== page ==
In “28” (Winehouse’s age when she died), a rainbow gradient of glitter has been laid over a sunset sky with a bottom horizontal layer in black, suggesting darkened hills or mountains. A powerful untitled painting from 2016 features glyph-like shapes cut from red velveteen, collaged and crudely stapled onto a sunset of saturated hues with a low horizontal band of green serving as a forest or hedge. These canvases are related to landscape only through their use of a cliché sunset as the first layer, but it doesn’t matter. Martin’s carefree invention and experimental materiality bubble over with a joy that radiates from these canvases right into the smile I found on my face while I was standing in front of them. They offer a convincing argument in support of Ovid’s advice: “Happy is the man who has broken the chains which hurt the mind, and has given up worrying once and for all.” In this regard, Martin’s strongest paintings are a worthy tribute to Winehouse’s unfettered life.
Chris Martin: Saturn Returns continues at David Kordansky Gallery (5130 W Edgewood Pl, Los Angeles) through May 21.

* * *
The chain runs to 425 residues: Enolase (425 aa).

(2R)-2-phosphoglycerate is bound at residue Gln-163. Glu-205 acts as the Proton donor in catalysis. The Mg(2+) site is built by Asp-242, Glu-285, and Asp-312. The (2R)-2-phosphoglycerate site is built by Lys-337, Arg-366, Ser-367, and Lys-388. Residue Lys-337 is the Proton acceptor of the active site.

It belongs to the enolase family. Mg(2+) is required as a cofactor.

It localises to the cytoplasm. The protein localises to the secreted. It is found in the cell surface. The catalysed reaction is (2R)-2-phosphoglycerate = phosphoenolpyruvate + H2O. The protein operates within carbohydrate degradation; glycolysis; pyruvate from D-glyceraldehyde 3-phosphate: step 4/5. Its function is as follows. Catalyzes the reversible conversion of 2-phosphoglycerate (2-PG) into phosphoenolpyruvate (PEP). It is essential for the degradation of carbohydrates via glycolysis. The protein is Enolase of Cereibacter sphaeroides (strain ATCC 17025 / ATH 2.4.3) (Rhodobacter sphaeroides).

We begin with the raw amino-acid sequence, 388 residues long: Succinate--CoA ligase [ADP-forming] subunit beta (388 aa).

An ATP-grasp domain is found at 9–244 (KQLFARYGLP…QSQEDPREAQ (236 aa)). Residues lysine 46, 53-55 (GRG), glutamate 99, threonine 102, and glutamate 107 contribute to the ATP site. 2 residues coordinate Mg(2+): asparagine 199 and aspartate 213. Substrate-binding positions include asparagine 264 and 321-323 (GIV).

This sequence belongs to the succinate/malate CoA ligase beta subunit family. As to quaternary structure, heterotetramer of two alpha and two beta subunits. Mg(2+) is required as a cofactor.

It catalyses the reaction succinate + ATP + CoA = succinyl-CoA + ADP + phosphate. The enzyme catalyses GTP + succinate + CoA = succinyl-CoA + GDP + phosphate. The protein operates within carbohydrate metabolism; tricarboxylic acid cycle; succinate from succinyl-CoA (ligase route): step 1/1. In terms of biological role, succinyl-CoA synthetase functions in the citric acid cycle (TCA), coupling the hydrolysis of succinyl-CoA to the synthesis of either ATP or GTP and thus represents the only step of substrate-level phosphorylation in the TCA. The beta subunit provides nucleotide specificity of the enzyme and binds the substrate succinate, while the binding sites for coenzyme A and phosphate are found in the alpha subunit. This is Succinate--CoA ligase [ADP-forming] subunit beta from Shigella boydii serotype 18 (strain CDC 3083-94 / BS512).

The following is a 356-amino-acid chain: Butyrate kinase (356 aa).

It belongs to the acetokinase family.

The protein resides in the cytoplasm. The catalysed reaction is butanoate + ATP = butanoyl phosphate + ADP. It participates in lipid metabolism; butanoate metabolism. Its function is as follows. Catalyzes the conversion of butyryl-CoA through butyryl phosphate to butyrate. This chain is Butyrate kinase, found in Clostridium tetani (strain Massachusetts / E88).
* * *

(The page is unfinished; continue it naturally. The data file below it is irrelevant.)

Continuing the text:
The works in Fault Lines prove that abstraction need not be confined to the inner life of the artist.
Celeste’s sculptures all rely on natural forces to achieve balance, and thus are perpetually on the precipice of collapse.
Romanticism to Ruin: Two Lost Works of Sullivan and Wright memorializes Chicago’s Garrick Theatre and Buffalo’s Larkin Building, which were razed to build a parking lot and a truck stop.
By reinventing the traditional bokashi technique, Hamanaka reminds us that nothing is dead, even when many proclaim otherwise.
The company’s mastery of the art market’s smoke and mirrors is its most impressive illusion.
Sadly, though by no means surprisingly, there is precedence for this female erasure. Women have been and continue to be the executors of the invisible, unpaid, unaccredited labor that makes much of the world run smoothly.